There was no day in May to honor Mom in the 18th century. So how did our founders honor their mothers?
Some clues are found in letters written to Mom. Most do not survive, but it’s a tantalizing prospect to consider the personalities behind the marble icons, perhaps even to picture one’s mother complaining that her son has the time to fuss with Congress, but not to write a note home.
A brief sample of some letters helps us see these famous figures of American history in a more intimate light, as real people with personalities and family dynamics that might not be so unfamiliar to us today.
The father of our country had a mother, of course. She was Mary Ball, the second wife of Augustine Washington. She was only 35 when she was widowed and took control of the family’s estate.
The Washington myth has caused many to speculate that his mother must have had some kind of unparalleled virtue. Perhaps.
Early surviving letters from George date to 1755, when the young soldier was in the field for the French and Indian War. He typically addressed letters to his mother with the salutation, “Honored Madam.”
But as George headed off to war, Mary apparently sent him with a shopping list.
In June, George wrote to apologize for failing to procure the “Dutch man” or butter that mom had requested, “for we are quite out of that part of the country where either are to be had, as there are few or no inhabitants where we now lie encamp’d.”
A month later, in the wake of the disastrous Braddock Expedition, he wrote to let Mary know that he was alive and to offer his thoughts about what had happened.
“As I doubt not but you have heard of our defeat, and, perhaps, had it represented in a worse light, if possible, than it deserves, I have taken this earliest opportunity to give you some account of the engagement as it happened,” wrote George.
He complained that his fellow soldiers were “struck with such a panic that they behaved with more cowardice than it is possible to conceive…. [But] the Virginia troops showed a good deal of bravery, and were nearly all killed; for I believe, out of three companies that were there, scarcely thirty men are left alive.”
George concluded with a frank description of his health.
“I am still in a weak and feeble condition, which induces me to halt here two or three days in the hope of recovering a little strength, to enable me to proceed homewards; from whence, I fear, I shall not be able to stir till toward September; so that I shall not have the pleasure of seeing you till then, unless it be in Fairfax.”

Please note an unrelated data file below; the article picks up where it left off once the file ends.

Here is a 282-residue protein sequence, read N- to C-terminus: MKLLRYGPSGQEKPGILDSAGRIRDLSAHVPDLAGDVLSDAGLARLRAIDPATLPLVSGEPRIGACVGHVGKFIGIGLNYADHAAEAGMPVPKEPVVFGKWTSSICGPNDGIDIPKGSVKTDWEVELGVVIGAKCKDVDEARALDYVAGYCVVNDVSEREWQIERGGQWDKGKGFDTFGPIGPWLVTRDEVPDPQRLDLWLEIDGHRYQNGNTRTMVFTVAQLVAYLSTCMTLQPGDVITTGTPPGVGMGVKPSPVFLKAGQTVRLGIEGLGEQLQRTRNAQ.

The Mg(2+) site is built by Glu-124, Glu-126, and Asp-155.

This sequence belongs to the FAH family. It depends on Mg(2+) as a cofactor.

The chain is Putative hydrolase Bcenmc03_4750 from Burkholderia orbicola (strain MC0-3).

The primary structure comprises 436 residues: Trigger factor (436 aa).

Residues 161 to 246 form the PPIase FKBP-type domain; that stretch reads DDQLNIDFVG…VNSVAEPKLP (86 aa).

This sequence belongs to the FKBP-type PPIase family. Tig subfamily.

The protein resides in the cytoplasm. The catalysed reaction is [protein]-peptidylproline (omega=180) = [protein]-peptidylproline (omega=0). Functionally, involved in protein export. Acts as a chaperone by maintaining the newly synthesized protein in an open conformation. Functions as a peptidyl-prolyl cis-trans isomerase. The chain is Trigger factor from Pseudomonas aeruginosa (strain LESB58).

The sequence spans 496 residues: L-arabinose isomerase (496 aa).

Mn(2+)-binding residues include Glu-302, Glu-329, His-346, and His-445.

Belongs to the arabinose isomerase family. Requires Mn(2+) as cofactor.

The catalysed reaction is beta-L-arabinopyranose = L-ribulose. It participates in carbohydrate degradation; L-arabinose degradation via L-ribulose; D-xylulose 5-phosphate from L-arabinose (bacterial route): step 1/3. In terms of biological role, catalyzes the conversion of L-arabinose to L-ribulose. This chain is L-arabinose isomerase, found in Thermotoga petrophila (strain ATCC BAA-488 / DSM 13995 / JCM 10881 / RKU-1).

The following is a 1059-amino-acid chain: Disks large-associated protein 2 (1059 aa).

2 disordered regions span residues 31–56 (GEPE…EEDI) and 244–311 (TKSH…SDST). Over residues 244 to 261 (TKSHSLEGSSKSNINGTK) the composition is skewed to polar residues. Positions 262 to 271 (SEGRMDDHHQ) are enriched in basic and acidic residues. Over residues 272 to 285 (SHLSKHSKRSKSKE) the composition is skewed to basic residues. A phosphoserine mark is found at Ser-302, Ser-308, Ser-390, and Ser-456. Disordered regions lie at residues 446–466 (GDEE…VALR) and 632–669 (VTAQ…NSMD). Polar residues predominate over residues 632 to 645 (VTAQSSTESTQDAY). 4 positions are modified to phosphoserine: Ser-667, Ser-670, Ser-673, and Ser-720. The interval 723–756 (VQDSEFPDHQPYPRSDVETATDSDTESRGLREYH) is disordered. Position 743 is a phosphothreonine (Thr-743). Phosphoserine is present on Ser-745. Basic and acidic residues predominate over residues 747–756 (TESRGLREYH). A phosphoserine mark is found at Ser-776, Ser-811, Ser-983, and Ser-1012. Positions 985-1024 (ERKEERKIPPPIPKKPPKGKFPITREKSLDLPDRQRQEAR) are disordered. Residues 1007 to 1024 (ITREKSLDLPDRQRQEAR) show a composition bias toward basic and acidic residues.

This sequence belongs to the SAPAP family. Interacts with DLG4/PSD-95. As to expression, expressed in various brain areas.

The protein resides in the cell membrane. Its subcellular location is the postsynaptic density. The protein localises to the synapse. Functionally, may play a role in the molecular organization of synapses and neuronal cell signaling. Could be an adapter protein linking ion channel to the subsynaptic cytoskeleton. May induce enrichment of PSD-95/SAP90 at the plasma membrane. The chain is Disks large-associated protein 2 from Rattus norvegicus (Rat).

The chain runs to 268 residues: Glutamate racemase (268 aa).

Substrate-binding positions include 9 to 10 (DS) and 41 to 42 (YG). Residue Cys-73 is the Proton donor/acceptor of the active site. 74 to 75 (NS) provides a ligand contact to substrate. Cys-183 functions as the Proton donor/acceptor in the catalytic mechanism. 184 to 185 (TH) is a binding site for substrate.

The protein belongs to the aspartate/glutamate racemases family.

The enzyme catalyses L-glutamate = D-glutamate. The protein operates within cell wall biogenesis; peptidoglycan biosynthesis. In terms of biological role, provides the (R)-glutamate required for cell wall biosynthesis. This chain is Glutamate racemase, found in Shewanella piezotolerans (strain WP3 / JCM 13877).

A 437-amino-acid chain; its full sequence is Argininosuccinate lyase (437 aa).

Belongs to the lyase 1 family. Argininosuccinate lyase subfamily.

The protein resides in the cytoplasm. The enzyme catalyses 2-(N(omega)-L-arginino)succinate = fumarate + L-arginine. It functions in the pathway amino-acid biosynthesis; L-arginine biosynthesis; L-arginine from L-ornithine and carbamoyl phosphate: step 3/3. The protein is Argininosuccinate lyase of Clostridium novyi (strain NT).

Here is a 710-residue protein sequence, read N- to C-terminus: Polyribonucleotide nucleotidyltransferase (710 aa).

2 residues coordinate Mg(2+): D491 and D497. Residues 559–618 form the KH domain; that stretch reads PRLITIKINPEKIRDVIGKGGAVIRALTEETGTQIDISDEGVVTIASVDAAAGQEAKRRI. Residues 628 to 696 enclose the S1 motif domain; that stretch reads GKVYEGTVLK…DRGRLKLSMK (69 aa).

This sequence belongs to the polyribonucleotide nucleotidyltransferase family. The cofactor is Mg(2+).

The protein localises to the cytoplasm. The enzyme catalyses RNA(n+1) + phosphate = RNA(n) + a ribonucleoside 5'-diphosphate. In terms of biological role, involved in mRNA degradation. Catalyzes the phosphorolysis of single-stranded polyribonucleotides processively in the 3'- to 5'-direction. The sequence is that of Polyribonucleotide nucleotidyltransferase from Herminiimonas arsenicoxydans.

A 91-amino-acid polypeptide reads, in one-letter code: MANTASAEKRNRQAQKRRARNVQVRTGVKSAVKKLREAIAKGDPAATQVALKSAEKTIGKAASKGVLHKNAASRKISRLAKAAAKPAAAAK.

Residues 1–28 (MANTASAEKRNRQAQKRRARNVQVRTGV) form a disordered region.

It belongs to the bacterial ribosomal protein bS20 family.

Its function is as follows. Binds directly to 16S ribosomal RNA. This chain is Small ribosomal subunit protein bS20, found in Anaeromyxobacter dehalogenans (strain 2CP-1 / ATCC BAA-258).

A letter from 1787 also had the directness one might expect from a family member, but the tone was much different. Writing from Mount Vernon, George composed a testy letter in response to his 78-year old mother’s request for money. He said he was enclosing 15 guineas, “which believe me is all I have.”
And then begins, well, a bit of a rant, a surprising barrage of frustration from the famously controlled Washington.
“Those who owe me money cannot or will not pay it without Suits and to sue is like doing nothing, whilst my expences, not from any extravagance, or an inclination on my part to live splendidly but for the absolute support of my family and the visitors who are constantly here are exceedingly high; higher indeed than I can support, without selling part of my estate.”
But he’s kind of abrupt with Mary: “It is really hard upon me when you have taken every thing you wanted from the Plantation by which money could be raised—When I have not received one farthing, directly nor indirectly from the place for more than twelve years if ever.”
And though George is willing to sacrifice, he seems concerned that it is for naught:
“I do not mean by this declaration to with hold any aid or support I can give from you; for whilst I have a shilling left you shall have part, if it is wanted, whatever my own distresses may be. what I shall then give I shall have creadit for. now I have not for tho’ I have received nothing from your Quarter, and am told that every farthing goes to you, and have moreover paid between 3 & 4 hundred pounds besides out of my own pocket I am viewed as a delinquent. & considered perhaps by the world as unjust and undutiful Son.”
He signed off, as usual, “Yr. most dutiful and affect’e son.”
James Madison was the eldest of Nelly Conway Madison’s twelve children. “Mother Madison” died at Montpelier in 1829 at the age of 98. Only three letters from James to his mother survive. All date from his presidential years.
Each letter begins with the salutation, “My dear mother.” In the first, from October 1809, James reports that he and wife Dolley are well, and writes, “I hope you may enjoy the same blessing.”
But there is a practical nature to the message. James advises Nelly to purchase more corn before the price goes up further, and he encloses $100.
In August 1814, James wrote, “I can not say how soon I shall be able to make you the visit usual at mid-season. You well know that it will afford me too much gratification to be delayed a moment longer than may be necessary.”
But the delay would be considerable, as British troops burned Washington days later, sending the president scurrying to the countryside for safety.
In 1816, James again wished his mother her good health and sent “a remittance” of $400. The main purpose of the message seems to be the delivery of money to the 85-year old back at Montpelier.
As Mother’s Day is celebrated this year, let’s seek to demonstrate the filial piety preached by our forebears. But then, let’s try to outdo them.